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BAD DüRKHEIM, Germany — Leave your car windows open and you can smell the grapes while driving down the road.

There’s a good reason why it’s called the “Deutsche Weinstrasse,” or German wine road. A drive on Route 271 south from Autobahn 6 not only bisects fields of vineyards; it leads to Bad Dürkheim, home of the annual Bad Dürkheim Wurstmarkt, which starts Friday.

The name “Wurstmarkt” is misleading. Yes, there is plenty of sausage sizzling on the grills, as well as other foods. But the sausage market is more of a wine market. By far the dominant feature is the rows of pavilions under which hundreds of picnic tables and benches are occupied by thousands of people drinking wine.

The Wurstmarkt is not a drunken mess, though.

“Everyone’s been really cool and the atmosphere is great,” Air Force Staff Sgt. Michael Walker of the 568th Security Forces Squadron, Ramstein Air Base, said at last year’s festival.

“It seems different than festivals in the States where you don’t ever see alcohol served. It’s all Coca-Cola and candy.”

After the grape casts its magic in Bad Dürkheim, the result is a sea of genuinely happy people with great glows on their faces. Occasionally, a drunken teen will harmlessly lurch through the crowd, bumping his way through, bottle in hand.

But the Germans are good at handling their wine; the Bad Dürkheim Wurstmarkt, after all, has had more than 570 years to practice.

“Everyone’s in such a good mood and relaxed,” Walker said at the fest last year. “I’ve been here for two hours and I haven’t seen anybody get mad. Everyone’s just very cool about it.”

The carnival rides, vendors, and midway games and lights make it feel a little bit like an old-fashioned county fair in the United States.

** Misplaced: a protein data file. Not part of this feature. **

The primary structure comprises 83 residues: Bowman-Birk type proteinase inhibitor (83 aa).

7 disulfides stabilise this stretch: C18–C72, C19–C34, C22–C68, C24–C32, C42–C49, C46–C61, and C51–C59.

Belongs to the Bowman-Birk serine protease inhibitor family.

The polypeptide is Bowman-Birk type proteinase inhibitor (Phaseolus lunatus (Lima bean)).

A word of warning, though: On Friday and Saturday nights the midway can become so crowded that it is literally impossible to move; like gridlock on the autobahn, and you can just stand and wait for things to get moving again.

There is a park next to the festival grounds, which is a good place to take a load off. The adjacent downtown area is typically German: quaint with narrow streets, pedestrian malls, old buildings and charming cafes.

The wine is served in thick, half-liter glasses with emblems from the various wineries.

Many of the Germans drink a combination of half-wine and half-sparking water, which is a good way to both beat the heat and protect oneself from overindulging.

“The French turn their noses up to water and wine,” Army Capt. Oliver Soria of Landstuhl Regional Medical Center noted at last year’s fest. “But after you taste it, it’s very good.”

If you go ...

What: Bad Dürkheim Wurstmarkt

When: Sept. 10-14, 17-20

Where: Bad Dürkheim, Germany, located about halfway between Heidelberg and Kaiserslautern.

Good Advice: Take a designated driver, take a train, or check your base travel office for bus trips.

Notable: This year’s event will feature 232 different wines and 21 sparkling wines (176 whites, 34 herbst and roses, and 43 reds).

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